My friends, wherever you are on your walk with the Lord, my prayer is that you, too, would know this grace, this love and light that longs to pour out over your life like the glory of a morning sunrise!

Part 2: Caught in the Middle

In my last post I shared some of my journey of how I went from being afraid to being affirming. Although I am not sure how many will be in this series, I still have a few trailing things I’d like to share, so I’m not quite done yet.

In many ways, where I have landed theologically leaves me feeling caught. Caught between two vastly different ideologies, which for the past few years left me afraid to step out and say where I stood. Yet I know I must enter into the fray of discussion. Not with irate posts and calling people out and debating in the public realm, but rather with grace and gentleness. In case you are just joining, I am talking about the discussion currently going on in the church about whether or not to “allow” gay, lesbian, bi-sexual and transgender people into their church. More than that – to not just say you love them and they are welcome, but to say that they are fully worthy of everything the church has to offer.

Why is that a problem, you ask? The world certainly doesn’t care, because they are all well beyond accepting to the point of celebrating and standing up for the LGBT community. I think the reason I feel caught is because I’m charismatic and evangelistic and I believe in prophecy and healing and speaking in tongues and visions and God speaking today just as loud and clear as He did in the Bible. I love to get lost in worship, sit in “soaking prayer”, and feel the very presence of the Holy Spirit. I know it is real. Yet it always seems that either you are progressive and social justice minded and for the LGBTQ community (and only sing hymns and have liturgy), or you are conservative/evangelical (and have contemporary songs and an electric guitar and drums in your church) and you are against it. If you are pentacostal, forget it. They’ll cast a demon out of you.

My problem is that I have the audacity to believe that the Holy Spirit and the worship that invites God’s physical presence to minister is not just for heterosexuals. God clearly said in the last days he would pour out his spirit on men and women alike. There were no qualifiers on that having anything to do with education, race, gender, walk of life, you name it.

I have the audacity to believe that God is for the LGBTQ Christian community, and that God speaks to people who are LBGTQ when they seek Him, just like He says He will. I believe He will reveal His grace and love and pour it out on them just he does on the heterosexual community. I believe they, as well as us, need healing for sexual brokenness – but not the “fix it to be straight” kind.

I am talking about healing for relationships we never wish we were in. Hearts that were broken by someone you loved and lost, or someone who gave up. Healing and deliverance from our struggles with lust and being infatuated with sex that is always blow your mind sex (like on TV) to the point that we are no longer satisfied with the partner God gave to us. Teens of all kind – straight or LGBTQ – need to know that they are not just their sexual identity. They are deep and made to love their creator as He created them, beautiful and wonderful. Adults – straight or LGBTQ – need to know they don’t have to be alone, that they are loved and accepted as they are, that they too can come out into the light no matter what secrets they hold.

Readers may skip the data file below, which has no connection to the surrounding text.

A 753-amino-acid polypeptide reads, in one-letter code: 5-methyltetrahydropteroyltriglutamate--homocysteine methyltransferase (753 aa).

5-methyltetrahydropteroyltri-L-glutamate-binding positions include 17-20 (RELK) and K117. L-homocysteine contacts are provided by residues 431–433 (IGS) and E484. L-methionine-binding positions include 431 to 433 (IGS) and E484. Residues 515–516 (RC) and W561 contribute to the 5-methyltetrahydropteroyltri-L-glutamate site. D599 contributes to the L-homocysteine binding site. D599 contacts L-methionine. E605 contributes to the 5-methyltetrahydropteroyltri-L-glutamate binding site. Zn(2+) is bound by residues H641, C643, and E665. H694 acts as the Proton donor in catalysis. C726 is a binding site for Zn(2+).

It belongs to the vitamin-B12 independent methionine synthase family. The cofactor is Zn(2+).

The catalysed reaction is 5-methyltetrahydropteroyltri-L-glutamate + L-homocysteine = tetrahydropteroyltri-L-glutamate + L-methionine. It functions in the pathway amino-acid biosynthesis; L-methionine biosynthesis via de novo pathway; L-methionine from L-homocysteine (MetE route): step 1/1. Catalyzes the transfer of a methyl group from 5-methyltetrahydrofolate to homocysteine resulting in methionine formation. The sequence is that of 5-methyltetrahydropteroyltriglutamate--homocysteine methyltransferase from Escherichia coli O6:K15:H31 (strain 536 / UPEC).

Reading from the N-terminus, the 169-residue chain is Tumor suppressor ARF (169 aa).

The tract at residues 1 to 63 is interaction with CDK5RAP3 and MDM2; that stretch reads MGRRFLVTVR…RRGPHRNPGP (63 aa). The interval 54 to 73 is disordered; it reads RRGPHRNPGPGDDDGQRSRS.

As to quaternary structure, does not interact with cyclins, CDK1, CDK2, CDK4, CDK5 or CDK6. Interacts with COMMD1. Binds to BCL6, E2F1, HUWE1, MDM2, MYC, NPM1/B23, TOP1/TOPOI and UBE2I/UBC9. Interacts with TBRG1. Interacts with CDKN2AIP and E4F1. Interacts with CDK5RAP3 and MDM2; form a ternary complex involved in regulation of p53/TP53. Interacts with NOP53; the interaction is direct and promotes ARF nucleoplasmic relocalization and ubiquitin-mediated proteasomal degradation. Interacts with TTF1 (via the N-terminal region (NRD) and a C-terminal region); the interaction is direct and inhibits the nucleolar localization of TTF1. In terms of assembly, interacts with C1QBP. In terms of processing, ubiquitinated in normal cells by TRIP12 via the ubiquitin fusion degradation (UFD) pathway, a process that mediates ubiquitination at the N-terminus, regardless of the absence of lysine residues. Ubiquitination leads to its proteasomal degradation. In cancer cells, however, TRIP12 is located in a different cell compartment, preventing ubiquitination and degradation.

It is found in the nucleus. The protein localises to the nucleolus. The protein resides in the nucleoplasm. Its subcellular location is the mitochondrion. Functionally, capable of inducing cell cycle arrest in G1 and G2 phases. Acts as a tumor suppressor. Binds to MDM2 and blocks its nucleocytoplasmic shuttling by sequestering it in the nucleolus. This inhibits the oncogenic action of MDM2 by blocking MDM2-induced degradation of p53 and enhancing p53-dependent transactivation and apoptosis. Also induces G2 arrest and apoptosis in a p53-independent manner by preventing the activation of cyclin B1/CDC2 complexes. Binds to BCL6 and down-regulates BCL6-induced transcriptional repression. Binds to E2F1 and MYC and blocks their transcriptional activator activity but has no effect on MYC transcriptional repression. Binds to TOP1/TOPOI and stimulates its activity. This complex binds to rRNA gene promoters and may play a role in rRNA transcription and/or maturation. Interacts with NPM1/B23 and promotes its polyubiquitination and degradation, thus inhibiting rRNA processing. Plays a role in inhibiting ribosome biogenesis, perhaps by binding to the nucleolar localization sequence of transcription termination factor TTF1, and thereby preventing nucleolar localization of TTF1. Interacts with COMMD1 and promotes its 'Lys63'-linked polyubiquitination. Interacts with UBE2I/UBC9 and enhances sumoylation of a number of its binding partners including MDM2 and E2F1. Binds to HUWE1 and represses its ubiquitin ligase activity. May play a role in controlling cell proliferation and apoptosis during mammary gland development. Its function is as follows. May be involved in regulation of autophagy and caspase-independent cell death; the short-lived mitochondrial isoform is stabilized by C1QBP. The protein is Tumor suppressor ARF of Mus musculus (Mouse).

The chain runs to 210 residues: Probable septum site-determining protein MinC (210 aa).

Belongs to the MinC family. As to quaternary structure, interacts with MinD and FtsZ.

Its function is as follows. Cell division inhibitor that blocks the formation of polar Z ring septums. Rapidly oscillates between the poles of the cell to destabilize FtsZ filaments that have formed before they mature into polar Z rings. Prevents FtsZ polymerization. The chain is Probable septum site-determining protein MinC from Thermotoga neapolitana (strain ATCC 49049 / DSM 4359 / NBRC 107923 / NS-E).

Before you write me off (if you are still reading), hear me out. I started this journey being challenged first by my husband and second by the Holy Spirit. I have not come to this decision or place lightly… indeed no one does, when you start from the fundamental side of things. It has come with many tears, much prayer, much study, lots of reading, talking to people on both sides of the fence, and more prayer.

I have watched others in the public eye step out and make this same declaration, and my hope has fallen as I have read, with a sorrowful heart, the rejection they have faced. I have mourned that my own college fellowship, which helped me to find Jesus, essentially told anyone in leadership who was affirming that they no longer had a job.

Seems to me that loving the outcast – and loving people the way Jesus does – meant that you didn’t count anything against them. Anything. “Let no debt remain outstanding, except the continuing debt to love one another, for whoever loves others has fulfilled the law” — Paul, Romans 13:8.

Sure, it’s hard. I know perfectly well that many of our close friends may be surprised by this statement even as I make it. I would be lying if I said I wasn’t fearful of their reaction. No one knows me, I’m not in the public eye, so what do I have to lose? If I’m honest, I am fearful that people that have valued my insight and teaching thus far will throw me to the curb, disavowing the call of God on my life and questioning my study of the Word of God. I am fearful of their opinions and judgements on my life and my teaching.

Yet for the sake of my LGBTQ brothers and sisters, I know I can’t stop walking forward, for God did not give me a spirit of fear, but of love and sound mind. In Ephesians 4:1 Paul challenges us to “lead a life worthy of your calling”….. and more and more as my life is shaped, I cannot seem to let go that this is part of my calling. The next generation depends on it. How else will they learn to set their sights on God, to believe that He has called them too?

I guess I really don’t have much to lose when compared to those that are LGBTQ.